Miscellaneous Mobile Phone Experiences and Support

In summary, Sony Ericsson had the best menus, Nokia made the best hardware but also have the worst OS software and menus and Apple are good at everything except open ports, open memory and open applications. So, if Nokia made an Android phone, it should be really good but then they would ruin it by making it sync only via Microsoft Windows XP. I don't know anything about Samsung apart from the pretty Galaxy S but HTC seem to make some lovely Android phones which could be what I have been waiting for. A new 2 GHz Motorola Android phone looks very tasty indeed in June 2010.

I really want one with naked Google Android so I do not have to wade past social interfaces that hide the actual applications underneath.

The Apple antenae problem on the iPhone 4 does not exist as an iPhone-specific problem, the story is mostly journalistic hype because all phones lose signal if you wrap your hand tightly around them. Apple is honest and journalists are often misleading or worse. If you want to reduce the (non-ionizing) radiation entering your body, or improve your reception in far-flung locations, hold the mobile phone in your fingertips. The iPhone 4 is lovely if you do not care about freedom or price. Most people who want a smart phone are now going for Google Android.

I own a N95 8GB (bought second hand cheaply years ago) which has excellent camera hardware and movie-making that Apple and Microsoft still do not match before July 2010. It has a normal USB port and can act as a USB drive but cannot sync with Mac OS X or Linux. The N95 8GB does not even support the old AT commands that my Sony Ericssson phones still do so the N95 8GB is an excellent phone killed by bad or closed software. My Nokia 95 and Linux page may be of some help but do not buy Nokia Series 60 phones if you use linux; it is too much hassle. Wammu and Gammu are excellent linux programs for sync operations with SMS messages converted to mail or XML, backups and contacts saved as VCF. I wonder if mobile phone companies themselves have ever understood syncing and Java and things that make life easier now that phones are more computer than phone?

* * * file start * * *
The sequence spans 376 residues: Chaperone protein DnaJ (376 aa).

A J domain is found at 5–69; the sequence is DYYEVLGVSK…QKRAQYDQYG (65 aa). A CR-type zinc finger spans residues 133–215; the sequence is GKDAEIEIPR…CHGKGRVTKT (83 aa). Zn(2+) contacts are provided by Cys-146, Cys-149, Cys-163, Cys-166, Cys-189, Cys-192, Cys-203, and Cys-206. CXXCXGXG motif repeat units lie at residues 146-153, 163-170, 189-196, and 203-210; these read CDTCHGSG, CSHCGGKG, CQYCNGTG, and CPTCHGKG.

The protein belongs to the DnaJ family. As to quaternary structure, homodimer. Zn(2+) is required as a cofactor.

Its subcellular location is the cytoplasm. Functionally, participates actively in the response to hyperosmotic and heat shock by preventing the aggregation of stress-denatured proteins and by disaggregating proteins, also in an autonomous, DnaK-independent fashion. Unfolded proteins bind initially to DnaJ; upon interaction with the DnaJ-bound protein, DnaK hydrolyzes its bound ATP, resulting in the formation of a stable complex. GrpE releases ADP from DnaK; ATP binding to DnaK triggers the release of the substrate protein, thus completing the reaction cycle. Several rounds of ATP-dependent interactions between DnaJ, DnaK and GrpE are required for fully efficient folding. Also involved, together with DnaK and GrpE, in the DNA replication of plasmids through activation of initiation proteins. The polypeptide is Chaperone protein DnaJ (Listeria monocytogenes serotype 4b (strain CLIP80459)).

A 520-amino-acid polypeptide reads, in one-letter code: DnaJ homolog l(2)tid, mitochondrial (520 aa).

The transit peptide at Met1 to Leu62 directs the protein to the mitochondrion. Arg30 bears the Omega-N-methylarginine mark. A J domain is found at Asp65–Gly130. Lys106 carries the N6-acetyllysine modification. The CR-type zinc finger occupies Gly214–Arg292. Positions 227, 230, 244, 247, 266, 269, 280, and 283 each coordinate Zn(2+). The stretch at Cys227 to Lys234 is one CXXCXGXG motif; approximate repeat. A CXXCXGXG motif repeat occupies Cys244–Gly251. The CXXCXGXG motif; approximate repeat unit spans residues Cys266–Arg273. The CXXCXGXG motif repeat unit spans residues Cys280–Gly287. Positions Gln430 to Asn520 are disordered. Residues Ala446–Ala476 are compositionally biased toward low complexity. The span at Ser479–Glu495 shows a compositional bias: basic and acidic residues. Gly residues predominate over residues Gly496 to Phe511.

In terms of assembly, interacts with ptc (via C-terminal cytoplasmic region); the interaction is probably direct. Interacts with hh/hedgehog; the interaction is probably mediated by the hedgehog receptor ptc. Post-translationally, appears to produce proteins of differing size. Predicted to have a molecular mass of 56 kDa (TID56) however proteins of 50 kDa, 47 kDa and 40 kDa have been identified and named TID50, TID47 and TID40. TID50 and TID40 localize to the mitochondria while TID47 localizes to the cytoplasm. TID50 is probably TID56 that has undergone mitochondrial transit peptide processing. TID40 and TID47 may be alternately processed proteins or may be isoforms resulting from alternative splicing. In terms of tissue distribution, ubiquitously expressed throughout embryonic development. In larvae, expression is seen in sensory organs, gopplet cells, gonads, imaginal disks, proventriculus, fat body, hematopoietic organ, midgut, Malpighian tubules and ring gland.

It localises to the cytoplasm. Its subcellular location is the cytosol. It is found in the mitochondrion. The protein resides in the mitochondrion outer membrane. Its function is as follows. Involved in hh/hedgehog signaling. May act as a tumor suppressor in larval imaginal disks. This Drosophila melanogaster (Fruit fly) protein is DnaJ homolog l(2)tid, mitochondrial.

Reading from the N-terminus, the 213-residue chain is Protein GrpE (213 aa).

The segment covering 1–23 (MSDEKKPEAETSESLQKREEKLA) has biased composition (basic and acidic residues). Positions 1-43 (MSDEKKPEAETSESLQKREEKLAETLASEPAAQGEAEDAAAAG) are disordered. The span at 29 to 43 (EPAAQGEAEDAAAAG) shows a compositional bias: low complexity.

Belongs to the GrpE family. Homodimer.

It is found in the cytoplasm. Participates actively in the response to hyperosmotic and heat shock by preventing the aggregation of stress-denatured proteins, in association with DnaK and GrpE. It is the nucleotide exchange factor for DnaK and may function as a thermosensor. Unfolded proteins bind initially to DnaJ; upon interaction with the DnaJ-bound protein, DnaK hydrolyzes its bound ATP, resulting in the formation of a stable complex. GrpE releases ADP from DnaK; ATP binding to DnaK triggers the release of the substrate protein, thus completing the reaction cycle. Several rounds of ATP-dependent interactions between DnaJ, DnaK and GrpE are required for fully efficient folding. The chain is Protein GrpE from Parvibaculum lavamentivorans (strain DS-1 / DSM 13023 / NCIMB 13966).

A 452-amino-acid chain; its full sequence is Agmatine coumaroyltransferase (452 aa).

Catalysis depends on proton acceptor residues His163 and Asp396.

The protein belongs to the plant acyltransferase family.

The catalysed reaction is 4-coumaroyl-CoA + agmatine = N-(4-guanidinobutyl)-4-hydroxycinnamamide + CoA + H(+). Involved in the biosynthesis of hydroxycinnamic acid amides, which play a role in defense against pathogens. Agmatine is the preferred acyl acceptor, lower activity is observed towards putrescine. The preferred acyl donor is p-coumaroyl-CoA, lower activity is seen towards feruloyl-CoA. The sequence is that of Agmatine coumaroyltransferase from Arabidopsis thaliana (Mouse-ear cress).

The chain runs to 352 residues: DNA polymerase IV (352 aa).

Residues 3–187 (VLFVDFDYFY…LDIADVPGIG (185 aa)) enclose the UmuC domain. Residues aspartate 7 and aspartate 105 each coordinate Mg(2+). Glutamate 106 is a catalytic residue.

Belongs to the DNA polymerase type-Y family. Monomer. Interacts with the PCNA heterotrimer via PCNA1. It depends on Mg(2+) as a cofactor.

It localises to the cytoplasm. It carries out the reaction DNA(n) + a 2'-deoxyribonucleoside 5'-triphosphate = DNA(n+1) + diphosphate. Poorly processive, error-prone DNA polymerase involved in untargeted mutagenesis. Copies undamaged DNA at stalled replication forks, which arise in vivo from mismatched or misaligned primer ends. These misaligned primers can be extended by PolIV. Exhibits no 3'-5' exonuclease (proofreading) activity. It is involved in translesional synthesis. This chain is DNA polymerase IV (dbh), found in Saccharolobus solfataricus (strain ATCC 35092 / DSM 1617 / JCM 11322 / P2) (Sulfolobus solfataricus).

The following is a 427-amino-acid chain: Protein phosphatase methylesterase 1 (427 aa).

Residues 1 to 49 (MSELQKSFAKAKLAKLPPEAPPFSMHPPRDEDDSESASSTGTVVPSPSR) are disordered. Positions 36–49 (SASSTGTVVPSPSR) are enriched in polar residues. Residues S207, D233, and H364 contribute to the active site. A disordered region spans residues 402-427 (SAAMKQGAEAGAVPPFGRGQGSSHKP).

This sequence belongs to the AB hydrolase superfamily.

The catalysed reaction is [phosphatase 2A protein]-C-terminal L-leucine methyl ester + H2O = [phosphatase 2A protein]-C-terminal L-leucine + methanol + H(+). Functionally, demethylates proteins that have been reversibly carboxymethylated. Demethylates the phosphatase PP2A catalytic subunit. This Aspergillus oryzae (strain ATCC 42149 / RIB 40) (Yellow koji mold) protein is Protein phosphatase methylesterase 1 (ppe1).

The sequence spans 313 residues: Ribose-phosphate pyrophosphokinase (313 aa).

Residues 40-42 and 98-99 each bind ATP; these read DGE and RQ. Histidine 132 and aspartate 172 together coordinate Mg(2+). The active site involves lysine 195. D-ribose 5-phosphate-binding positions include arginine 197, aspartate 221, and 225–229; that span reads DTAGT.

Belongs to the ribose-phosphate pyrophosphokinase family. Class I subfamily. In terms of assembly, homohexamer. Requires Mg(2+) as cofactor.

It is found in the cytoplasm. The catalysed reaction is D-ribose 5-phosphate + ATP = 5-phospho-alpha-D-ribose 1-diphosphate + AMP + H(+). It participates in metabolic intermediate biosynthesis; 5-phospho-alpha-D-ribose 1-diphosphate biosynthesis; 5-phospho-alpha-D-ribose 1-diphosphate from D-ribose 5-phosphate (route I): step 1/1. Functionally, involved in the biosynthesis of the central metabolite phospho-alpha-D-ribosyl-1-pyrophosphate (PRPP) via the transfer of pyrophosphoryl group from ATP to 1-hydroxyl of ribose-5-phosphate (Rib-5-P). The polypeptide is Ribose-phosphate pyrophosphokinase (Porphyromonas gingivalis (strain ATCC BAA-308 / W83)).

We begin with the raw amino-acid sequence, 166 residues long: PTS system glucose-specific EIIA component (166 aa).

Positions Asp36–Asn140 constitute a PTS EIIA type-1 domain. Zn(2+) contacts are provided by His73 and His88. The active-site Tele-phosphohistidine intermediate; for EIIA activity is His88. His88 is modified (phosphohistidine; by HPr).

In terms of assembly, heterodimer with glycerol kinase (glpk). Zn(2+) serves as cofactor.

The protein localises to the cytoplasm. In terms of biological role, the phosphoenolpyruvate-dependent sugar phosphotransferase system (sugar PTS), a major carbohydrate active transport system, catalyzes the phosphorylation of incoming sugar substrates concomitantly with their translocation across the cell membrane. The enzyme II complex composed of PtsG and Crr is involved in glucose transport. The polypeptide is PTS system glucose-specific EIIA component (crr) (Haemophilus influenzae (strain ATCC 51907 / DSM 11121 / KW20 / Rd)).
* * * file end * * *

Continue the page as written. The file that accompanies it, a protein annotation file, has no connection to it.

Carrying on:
I have used a Nokia N800 (is not a phone) for years and it was wonderful but one must always turn off Adobe Flash but the Maemo (GNU/linux based) software has been abandoned and even the new N900 (is a phone) will never be upgraded and supported on the new MeeGo operating system which Nokia plans for all its high-end future phones. Unfortunately, my Nokia N800 screen is broken: constant scrolling like a broken vertical sync on an old CRT T.V. and a flashing background. It is a common problem with these Nokia N800 screens. I actually turn off Adobe Flash on all my computers except one ASUS Ubuntu netbook to ensure that all web pages download quickly and safely and then once per week, I go and view the videos that I was not able to see earlier. Adobe Flash is useless for everything except videos IMHO and I cannot wait until Flash dies everywhere.

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